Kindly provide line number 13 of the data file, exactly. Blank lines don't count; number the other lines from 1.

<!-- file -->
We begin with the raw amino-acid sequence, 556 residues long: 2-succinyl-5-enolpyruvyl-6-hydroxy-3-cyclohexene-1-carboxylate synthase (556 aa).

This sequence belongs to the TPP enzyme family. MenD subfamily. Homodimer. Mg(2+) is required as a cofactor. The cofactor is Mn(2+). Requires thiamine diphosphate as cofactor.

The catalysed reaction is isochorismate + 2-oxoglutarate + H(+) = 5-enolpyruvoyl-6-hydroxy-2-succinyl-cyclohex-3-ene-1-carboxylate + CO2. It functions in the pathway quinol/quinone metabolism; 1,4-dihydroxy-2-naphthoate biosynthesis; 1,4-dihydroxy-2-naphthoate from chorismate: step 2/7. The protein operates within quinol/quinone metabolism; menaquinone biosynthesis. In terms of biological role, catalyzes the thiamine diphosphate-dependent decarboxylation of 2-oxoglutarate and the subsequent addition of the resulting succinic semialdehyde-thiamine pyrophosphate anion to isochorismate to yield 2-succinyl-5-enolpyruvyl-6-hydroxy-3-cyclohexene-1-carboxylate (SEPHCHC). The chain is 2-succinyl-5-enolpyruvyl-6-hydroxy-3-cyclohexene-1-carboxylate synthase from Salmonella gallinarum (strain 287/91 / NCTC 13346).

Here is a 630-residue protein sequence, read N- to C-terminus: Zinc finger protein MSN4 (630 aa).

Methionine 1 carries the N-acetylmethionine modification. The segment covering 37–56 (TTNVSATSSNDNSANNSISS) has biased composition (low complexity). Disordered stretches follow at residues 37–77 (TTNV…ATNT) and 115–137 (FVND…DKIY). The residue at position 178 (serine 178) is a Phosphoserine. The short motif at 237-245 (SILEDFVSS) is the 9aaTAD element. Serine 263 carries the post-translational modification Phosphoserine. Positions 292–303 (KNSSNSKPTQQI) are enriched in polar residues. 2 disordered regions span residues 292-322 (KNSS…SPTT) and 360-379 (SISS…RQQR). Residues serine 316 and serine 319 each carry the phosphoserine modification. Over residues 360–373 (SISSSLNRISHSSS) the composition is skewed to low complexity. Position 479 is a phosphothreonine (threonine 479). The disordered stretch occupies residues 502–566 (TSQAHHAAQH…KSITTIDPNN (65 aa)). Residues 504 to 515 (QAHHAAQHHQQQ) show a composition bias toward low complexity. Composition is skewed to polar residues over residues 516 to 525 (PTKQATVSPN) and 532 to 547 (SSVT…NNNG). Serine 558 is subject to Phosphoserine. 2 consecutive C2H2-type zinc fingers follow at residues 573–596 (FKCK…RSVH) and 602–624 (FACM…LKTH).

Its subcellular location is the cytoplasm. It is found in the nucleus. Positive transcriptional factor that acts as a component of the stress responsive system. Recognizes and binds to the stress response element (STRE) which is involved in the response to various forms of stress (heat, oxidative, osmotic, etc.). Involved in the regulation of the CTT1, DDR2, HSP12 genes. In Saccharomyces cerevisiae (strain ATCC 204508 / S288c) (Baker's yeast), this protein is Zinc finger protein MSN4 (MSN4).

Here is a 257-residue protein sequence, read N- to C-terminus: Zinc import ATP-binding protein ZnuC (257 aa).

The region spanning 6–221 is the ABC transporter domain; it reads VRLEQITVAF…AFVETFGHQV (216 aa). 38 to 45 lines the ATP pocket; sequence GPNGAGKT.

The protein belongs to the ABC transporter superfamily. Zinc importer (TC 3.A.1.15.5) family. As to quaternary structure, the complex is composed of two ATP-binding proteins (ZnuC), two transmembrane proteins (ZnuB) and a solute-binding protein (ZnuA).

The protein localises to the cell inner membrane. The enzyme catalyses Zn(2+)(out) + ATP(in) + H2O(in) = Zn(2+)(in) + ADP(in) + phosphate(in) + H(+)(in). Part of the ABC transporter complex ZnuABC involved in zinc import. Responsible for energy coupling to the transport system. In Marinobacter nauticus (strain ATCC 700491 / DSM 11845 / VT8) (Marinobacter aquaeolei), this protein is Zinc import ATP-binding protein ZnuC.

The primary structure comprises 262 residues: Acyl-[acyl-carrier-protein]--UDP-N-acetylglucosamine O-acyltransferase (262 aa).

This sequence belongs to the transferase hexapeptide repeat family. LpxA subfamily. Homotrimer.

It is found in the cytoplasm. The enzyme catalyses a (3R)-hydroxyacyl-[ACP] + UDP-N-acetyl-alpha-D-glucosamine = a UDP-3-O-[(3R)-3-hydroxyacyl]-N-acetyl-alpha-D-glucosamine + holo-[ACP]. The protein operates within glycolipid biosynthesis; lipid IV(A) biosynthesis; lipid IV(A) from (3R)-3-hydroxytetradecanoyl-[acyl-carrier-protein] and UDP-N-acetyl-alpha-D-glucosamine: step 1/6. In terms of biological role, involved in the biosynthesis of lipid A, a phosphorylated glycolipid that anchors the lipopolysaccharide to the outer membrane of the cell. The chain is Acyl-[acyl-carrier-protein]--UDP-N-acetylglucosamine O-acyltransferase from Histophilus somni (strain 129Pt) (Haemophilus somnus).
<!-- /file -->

It is found in the cytoplasm. The enzyme catalyses a (3R)-hydroxyacyl-[ACP] + UDP-N-acetyl-alpha-D-glucosamine = a UDP-3-O-[(3R)-3-hydroxyacyl]-N-acetyl-alpha-D-glucosamine + holo-[ACP]. The protein operates within glycolipid biosynthesis; lipid IV(A) biosynthesis; lipid IV(A) from (3R)-3-hydroxytetradecanoyl-[acyl-carrier-protein] and UDP-N-acetyl-alpha-D-glucosamine: step 1/6. In terms of biological role, involved in the biosynthesis of lipid A, a phosphorylated glycolipid that anchors the lipopolysaccharide to the outer membrane of the cell. The chain is Acyl-[acyl-carrier-protein]--UDP-N-acetylglucosamine O-acyltransferase from Histophilus somni (strain 129Pt) (Haemophilus somnus).